educate equip enable
An office manager was complaining in their staff meeting that he wasn't getting any respect. The next day, he attached a small sign to his office door: I'm The Boss! Later that day, he returned from lunch to find that somebody had taken note over his sign. It read, "Your wife called. She wants her sign back."
Security guards have no power and no authority - all they can do is tell on you.
The enemy can have power without authority. For instance, the Taliban had no authority, but they had power. Cf. Luke 10:18-20
Delegated authority is where I pass on some of my authority to someone else for a specific purpose. I have the key to our church auditorium and the code to turn off the alarm. Anytime we're away, I give the keys and the code to someone else. If they look carefully, they might see that when they enter the code into the alarm system, it says, "Good morning, Tony Llewellyn." That's because they are doing something on my behalf. They have authority to enter the building and disable the alarm, but it's a delegated authority.
According to Webster's Dictionary, power is "the ability to act". In other words, it's the ability to come up with the goods. Around 1970, when my mother was going to remarry, my Uncle Bill, on the phone to Australia from Wales, said to my prospective step-father, "If you ever hurt her, I'll come out there and stretch your guts from Brisbane to Melbourne." (I kind of figured his intestines weren't really that long, but that was the threat.) But when he did hurt her, nothing happened. My Uncle Bill was completely unable to do what he'd threatened. That's the difference between threats and power. It's the same difference between authority and power. You may have the authority, but power is the ability to act.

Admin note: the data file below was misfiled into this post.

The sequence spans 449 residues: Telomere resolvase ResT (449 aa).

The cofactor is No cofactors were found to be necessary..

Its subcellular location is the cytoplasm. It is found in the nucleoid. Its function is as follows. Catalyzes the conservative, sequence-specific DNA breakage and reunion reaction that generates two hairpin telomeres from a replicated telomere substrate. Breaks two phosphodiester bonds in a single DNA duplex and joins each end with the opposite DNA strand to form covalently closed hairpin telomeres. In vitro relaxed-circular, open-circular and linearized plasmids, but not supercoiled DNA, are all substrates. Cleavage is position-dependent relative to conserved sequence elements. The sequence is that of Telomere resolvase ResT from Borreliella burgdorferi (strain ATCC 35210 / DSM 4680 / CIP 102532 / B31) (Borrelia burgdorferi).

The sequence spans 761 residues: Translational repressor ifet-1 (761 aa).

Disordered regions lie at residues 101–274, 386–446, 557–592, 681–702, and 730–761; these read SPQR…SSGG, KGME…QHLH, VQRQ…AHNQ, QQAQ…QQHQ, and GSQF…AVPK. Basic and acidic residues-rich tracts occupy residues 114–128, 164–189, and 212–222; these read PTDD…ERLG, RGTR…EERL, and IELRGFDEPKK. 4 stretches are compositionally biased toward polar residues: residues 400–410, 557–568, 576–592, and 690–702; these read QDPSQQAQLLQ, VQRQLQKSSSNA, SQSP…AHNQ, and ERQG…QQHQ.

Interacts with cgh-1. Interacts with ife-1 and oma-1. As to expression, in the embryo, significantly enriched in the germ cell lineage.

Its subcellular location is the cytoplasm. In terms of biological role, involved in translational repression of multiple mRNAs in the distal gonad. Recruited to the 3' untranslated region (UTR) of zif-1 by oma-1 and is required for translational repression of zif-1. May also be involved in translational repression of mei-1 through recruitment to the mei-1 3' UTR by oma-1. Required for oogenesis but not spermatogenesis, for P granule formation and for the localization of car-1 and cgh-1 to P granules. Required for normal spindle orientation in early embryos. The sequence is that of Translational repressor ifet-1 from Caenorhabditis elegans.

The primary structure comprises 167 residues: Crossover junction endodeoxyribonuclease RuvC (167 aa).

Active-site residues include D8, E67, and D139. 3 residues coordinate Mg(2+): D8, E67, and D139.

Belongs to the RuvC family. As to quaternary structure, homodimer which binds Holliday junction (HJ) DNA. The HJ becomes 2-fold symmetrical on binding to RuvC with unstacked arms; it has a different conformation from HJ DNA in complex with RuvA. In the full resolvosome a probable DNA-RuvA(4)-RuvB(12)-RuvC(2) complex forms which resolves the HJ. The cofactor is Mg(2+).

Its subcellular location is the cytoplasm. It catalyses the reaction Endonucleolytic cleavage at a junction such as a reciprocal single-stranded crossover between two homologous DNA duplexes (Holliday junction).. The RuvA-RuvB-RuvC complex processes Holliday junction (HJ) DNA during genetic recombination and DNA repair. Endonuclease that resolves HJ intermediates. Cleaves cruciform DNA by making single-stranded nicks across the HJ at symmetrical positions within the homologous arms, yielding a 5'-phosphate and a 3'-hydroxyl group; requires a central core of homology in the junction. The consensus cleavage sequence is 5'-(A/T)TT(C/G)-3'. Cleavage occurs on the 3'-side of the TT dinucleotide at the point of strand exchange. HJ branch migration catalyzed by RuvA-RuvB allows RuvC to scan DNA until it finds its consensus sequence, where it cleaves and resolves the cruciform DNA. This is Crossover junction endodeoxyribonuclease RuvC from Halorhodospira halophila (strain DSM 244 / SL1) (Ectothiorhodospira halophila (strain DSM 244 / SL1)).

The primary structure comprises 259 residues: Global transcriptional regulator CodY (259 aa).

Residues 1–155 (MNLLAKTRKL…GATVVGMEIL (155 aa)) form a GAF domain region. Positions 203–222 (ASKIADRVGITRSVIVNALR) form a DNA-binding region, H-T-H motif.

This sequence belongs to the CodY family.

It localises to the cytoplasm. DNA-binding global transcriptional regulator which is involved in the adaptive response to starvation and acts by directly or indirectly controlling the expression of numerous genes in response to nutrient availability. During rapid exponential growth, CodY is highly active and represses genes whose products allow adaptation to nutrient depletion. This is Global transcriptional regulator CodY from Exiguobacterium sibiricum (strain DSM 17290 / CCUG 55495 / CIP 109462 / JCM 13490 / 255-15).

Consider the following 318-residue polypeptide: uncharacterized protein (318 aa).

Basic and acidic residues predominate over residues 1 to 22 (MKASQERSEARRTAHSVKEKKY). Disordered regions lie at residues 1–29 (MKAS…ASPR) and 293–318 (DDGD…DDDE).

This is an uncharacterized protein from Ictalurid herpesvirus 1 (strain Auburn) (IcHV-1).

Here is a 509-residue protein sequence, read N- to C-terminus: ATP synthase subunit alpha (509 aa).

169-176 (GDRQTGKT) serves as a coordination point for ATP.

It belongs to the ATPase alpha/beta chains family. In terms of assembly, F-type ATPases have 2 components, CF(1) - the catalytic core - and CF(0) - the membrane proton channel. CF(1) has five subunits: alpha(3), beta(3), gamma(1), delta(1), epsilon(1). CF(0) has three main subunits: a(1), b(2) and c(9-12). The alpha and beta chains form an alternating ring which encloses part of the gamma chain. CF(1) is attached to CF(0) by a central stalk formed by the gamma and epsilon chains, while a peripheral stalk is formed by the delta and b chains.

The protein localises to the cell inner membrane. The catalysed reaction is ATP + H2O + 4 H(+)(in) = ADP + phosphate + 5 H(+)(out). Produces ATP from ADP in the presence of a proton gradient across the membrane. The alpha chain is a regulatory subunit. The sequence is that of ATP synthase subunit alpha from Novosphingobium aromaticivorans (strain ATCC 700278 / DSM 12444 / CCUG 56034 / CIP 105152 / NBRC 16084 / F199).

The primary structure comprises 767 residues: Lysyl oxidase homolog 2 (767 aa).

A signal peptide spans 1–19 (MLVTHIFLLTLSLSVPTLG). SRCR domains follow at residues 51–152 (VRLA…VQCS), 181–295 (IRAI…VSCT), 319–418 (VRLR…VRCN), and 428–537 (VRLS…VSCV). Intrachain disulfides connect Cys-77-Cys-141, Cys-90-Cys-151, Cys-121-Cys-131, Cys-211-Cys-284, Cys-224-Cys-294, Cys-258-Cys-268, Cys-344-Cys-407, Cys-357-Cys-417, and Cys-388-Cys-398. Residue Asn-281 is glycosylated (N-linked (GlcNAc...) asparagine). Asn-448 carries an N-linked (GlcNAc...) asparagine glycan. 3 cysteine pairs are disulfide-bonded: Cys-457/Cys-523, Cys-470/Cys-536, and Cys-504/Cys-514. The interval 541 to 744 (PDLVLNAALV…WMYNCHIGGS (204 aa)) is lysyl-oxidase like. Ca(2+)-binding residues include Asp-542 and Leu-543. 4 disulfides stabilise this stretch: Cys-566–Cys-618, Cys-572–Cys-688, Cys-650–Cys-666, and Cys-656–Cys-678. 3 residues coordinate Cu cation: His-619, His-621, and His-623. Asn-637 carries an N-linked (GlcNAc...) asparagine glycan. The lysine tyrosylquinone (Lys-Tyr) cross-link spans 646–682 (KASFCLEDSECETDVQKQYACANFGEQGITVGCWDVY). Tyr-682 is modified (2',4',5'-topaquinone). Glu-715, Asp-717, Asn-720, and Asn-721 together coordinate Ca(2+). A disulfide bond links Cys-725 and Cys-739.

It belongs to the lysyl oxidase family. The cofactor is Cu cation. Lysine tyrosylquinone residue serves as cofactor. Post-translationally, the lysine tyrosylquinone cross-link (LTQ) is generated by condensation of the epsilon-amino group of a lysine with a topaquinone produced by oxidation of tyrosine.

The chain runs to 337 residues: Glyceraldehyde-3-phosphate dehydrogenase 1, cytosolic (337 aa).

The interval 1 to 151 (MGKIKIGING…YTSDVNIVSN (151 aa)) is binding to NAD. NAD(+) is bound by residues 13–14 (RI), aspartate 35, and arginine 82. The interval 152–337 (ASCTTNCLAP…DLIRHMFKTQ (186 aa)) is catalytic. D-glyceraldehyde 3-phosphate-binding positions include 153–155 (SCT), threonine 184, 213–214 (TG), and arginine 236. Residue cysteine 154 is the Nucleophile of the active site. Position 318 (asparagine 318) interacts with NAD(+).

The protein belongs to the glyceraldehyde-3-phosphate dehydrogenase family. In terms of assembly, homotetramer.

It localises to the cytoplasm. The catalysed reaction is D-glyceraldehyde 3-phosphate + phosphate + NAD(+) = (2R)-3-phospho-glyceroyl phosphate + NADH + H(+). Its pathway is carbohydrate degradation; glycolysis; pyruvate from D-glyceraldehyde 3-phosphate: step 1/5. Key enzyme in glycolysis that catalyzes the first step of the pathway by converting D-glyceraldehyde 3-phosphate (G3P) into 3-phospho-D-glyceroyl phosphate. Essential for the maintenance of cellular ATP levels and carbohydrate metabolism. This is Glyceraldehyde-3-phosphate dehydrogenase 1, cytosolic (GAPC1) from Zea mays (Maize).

Imagine you're speeding down the road, doing 90 in a 60 zone. You're pulled over by the cops. A polite policeman says, "Would you mind showing me your licence, sir?" You say, "Yup." "Excuse me?" says the cop. You're feeling pretty tough, so you say, "I said yup." The policeman shows his badge, and repeats, "Your licence please, sir." You blow him a raspberry. "Okay, out of the car pal," demands the officer. "I don't think so," you say stubbornly. " I like it here." Out comes the gun. He sticks it straight up your right nostril, drags you out of the car, cuffs you, throws you into the squad car, and drives you off to the watch house. When he showed you his badge, that was a demonstration of authority. When he stuck his revolver in your nose and carted you off to jail, he was demonstrating power - the ability back up that authority. The words that God speaks not only have authority, they have power.
Just imagine you're in a store buying something. Just as you hand over your money, a guy in a balaclava bursts in, pulls out a gun, and screams for the attendant to empty the cash register. Two policemen enter, see the hold-up, and draw their guns. Who is threatened by that? You? Of course not! The attendant? No way. It's the bad guy. It's always the guy that's wrong that's threatened by authority.
An old lady returned home from a church service to find an intruder in the process of ransacking her house. "Stop!" she yelled. "Acts 2:38!" (which says, "Repent!") The burglar stopped dead while the old lady called the police. As he handcuffed the burglar, the officer asked, "How come you just stood there? All the old lady did was quote a Bible verse." "A Bible verse?" the thief replied. "She said she had an axe and two .38s!"
Mediocre men want authority without accountability. Ed Cole